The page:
If you want to get people to like you again, you need to stop preaching.

Know-it-alls suffer from something called “belief superiority” and it’s tough to get along with someone who thinks they’re better than you.

You don’t know everything and everything you do know only applies to your experiences so don’t try to get everyone’s life to fit into your version of it.

Nobody likes a know-it-all. Get off the soapbox.

7) Stop blaming others for your mistakes.

According to therapist Karen Hartmann, “Toxicity stems from greed, blame, shame, and guilt,”

It’s nobody’s problem if your life isn’t going as planned. Rather than look around for someone to blame for your bad choices, look in the mirror.

If you can own your decisions, rather than find scapegoats for them, you’ll be able to get back in the good graces of your friends sooner rather than later.

But you need to say so. Being able to say you were wrong can go a long way.

(To learn the art of how to stop blaming others and take full responsibility for your life, check out our eBook: Why Taking Responsibility is Key to Being the Best You)

8) Stop sooking about your life.

If you just drag others down with you when you have a pity party nobody is going to want to be your friend.

In a piece for Psychology Today, psychologist Guy Winch said, “The constant negativity issuing forth from chronic complainers presents a huge challenge for those around them. And nothing makes chronic complainers happier than being more miserable than their friends.”

Sometimes, you need to find the good in things, no matter how small, in order to stay afloat.

Everyone gets to have down days, but if you constantly live in the mud, people will stop coming to pull you out.

Get over it and get back to living a life of possibility. Complaining doesn’t get you friends.

9) Be open to those around you.

If you are trying to be more palatable to the people around you, make sure you are opening yourself up to them and not making everything about you.

Harvard psychologist Amy Cuddy says it’s important to demonstrate warmth first and then competence, especially in business settings.

“From an evolutionary perspective,” Cuddy writes in her book Presence, “it is more crucial to our survival to know whether a person deserves our trust.”

Getting to know other people is an important part of their impressions of you. Properly listening to others helps build rapport and trust.

It seems like a backward approach, but if you’d ever walked away from someone feeling like they really listened to you and you really like them, despite not knowing anything about them really, you’ll know what we are talking about.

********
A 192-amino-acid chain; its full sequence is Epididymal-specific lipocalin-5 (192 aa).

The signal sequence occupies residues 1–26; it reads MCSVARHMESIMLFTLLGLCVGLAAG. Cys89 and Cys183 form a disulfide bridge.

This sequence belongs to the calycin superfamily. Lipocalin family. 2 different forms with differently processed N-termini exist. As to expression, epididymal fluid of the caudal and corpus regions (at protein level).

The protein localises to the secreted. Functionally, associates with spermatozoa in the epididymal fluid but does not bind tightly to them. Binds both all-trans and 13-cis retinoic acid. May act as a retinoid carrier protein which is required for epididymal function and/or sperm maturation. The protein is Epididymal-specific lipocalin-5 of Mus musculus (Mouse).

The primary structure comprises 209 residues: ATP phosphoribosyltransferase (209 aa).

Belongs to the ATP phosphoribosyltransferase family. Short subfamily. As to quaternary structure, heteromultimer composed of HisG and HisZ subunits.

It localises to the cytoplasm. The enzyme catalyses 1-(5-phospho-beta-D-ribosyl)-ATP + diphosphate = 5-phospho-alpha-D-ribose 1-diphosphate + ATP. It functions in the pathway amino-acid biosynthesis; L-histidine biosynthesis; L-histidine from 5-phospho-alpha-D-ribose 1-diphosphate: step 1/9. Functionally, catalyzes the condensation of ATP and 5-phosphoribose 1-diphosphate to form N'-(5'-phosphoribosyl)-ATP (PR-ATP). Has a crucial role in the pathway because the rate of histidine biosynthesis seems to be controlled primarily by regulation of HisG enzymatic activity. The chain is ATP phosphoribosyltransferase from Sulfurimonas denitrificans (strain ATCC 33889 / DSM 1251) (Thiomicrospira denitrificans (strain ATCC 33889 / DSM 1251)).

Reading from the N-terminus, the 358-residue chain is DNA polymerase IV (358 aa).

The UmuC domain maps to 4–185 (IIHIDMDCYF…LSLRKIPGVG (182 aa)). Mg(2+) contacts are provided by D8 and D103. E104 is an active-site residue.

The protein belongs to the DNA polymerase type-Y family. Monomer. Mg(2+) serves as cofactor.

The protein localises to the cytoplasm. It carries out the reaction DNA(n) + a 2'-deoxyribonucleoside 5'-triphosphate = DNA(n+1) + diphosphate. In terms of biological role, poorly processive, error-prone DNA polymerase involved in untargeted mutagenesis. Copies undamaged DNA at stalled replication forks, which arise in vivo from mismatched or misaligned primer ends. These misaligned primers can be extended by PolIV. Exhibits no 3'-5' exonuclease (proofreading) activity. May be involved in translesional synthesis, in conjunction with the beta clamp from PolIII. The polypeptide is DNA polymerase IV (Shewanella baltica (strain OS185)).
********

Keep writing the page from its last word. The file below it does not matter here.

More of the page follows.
10) Ask questions and be interested in others.

Be honest with your engagements and take an interest in the lives of those people you want to be friends with.

If you are striving to get along better with people at work, take an interest in the work they do, their goals, and their achievements in the company.

Ask lots of questions and follow up with people after they have told you something important. It means a lot to people when they know you care.

In another piece by Bradberry on Linkedin, Bradberry spoke about the value of asking other people questions in conversation.

This shows that you’re engaged, and even more importantly, that you’re actually listening.

11) Let others speak.

Want other people to like you? Stop talking. We are very good at shooting ourselves in the foot or putting that foot in our mouths.

If you are working on relationship building, let the other person have the floor.

Licensed professional counselor, Heidi McBain, MA, tells Bustle, “It would be helpful if they could learn to be good listeners.”

“To be a better listener someone needs to track the conversation and check in to make sure they are truly understanding what the other person is sharing with them,”

This is also a good idea if you tend to be nervous around other people or tend to say the wrong thing.

Let others lead the conversation and you’ll be their favorite person in no time.

12) Show others you are reliable.

When it comes down to it, people like those they can trust. If you have let the balls drop more than once, it’s going to be difficult to show people that you are serious and can be trusted.

Jeff Haden in INC says it best:

“Being moody, short-tempered or gloomy are the opposite of likable. People who are known for their unpredictable and fluctuating moods aren’t making anyone’s “most lovable” list.”

You need to get up and show people that you mean business. If you say something, mean it. If you say you will do something, do it.

13) Find balance in your life.

Nobody likes it when your drama seeps into their lives.

If you want people to like you, check your crazy life at the door when you go to a party or work event.

Sure, everyone has problems, but not everyone has to let them out of the bag like yesterday’s laundry.